What is the proposed measure?
The Government will disallow deductions for travel expenses related to inspecting, maintaining or collecting rent for a residential rental property.
Who will it affect?
Taxpayers who own residential rental properties.
When will it apply?
This is an integrity measure to address concerns that many taxpayers have been claiming travel deductions without correctly apportioning costs, or have claimed travel costs that were for private travel purposes. However, this will not prevent investors from engaging third parties such as real estate agents for property management services. These expenses will still be deductible.
Investors who purchase plant and equipment for a residential investment property after 9 May 2017 will be able to claim a deduction over the effective life of the asset (as is the case under current law). However, subsequent owners of the property will be unable to claim deductions for the plant and equipment purchased by the previous owner.
Plant and equipment purchased on or before 9 May 2017 will continue to give rise to deductions for depreciation until either the investor (which may include a subsequent owner) no longer owns the asset, or the asset reaches the end of its effective life.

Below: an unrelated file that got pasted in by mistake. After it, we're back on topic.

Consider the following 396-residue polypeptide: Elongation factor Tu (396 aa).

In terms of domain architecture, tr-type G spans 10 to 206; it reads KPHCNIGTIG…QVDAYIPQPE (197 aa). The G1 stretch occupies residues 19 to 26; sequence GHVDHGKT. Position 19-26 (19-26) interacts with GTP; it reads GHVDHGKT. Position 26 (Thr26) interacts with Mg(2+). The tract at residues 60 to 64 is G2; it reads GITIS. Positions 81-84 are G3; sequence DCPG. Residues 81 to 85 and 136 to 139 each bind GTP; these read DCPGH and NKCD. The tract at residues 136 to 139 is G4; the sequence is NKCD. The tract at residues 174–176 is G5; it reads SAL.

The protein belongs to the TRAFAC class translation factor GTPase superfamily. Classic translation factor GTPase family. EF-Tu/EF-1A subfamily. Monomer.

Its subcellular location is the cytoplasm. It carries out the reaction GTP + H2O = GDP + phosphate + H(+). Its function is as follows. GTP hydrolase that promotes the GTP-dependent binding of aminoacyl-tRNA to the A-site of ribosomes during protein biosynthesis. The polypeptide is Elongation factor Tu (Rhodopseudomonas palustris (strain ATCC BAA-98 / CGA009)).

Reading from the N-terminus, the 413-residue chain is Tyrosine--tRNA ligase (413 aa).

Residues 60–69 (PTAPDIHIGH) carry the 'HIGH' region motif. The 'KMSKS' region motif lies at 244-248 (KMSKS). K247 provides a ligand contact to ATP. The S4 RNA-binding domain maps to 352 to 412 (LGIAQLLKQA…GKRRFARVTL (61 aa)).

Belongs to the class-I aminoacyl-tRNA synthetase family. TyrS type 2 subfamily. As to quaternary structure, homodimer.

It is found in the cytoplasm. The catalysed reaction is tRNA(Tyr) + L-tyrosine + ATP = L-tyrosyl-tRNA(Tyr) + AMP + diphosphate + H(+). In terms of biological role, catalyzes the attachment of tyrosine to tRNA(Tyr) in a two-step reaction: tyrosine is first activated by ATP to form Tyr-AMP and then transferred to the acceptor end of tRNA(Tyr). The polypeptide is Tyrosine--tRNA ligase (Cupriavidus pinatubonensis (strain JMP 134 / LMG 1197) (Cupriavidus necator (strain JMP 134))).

Rental property investors.
Contracts entered into after 7.30pm (AEST) on 9 May 2017.
This proposal is one of a suite of Budget measures intended to improve housing affordability for owner-occupiers.
While the Government has stopped far short of restricting negative gearing, by limiting the ability of residential property investors to claim depreciation deductions for plant purchased by a former owner of the property it is limiting the tax breaks enjoyed by investors.
Acquisitions of existing plant and equipment items will be reflected in the cost base for capital gains tax purposes for subsequent investors.
Foreign and temporary tax residents will not be able to claim the main residence CGT exemption from 7:30pm (AEST) on 9 May 2017.
Non-residents and temporary residents who own Australian residential property that qualify as a main residence under the CGT rules.
From 7:30pm (AEST) on 9 May 2017.
Existing properties held before this date will be grandfathered until 30 June 2019.
Foreign and temporary residents may utilise the absence rule in the CGT main residence exemption provisions to claim the main residence exemption on an Australian property even if they are not residing in it.
They can use the rule for up to six years if they are renting out the property, or indefinitely if they are not deriving income from the property.
These taxpayers will now be subject to CGT on the sale of real property which they claim as their main residence. In other words, the CGT main residence exemption will not apply.
Any capital gains on properties that were already owned on 7:30pm 9 May 2017 will continue to be exempt from CGT under the main residence exemption until 30 June 2019.
Affected foreign and temporary residents may need to contemplate selling their property by 30 June 2019 if they wish to realise the increase in value without attracting Australian income tax.
What is the proposed measure?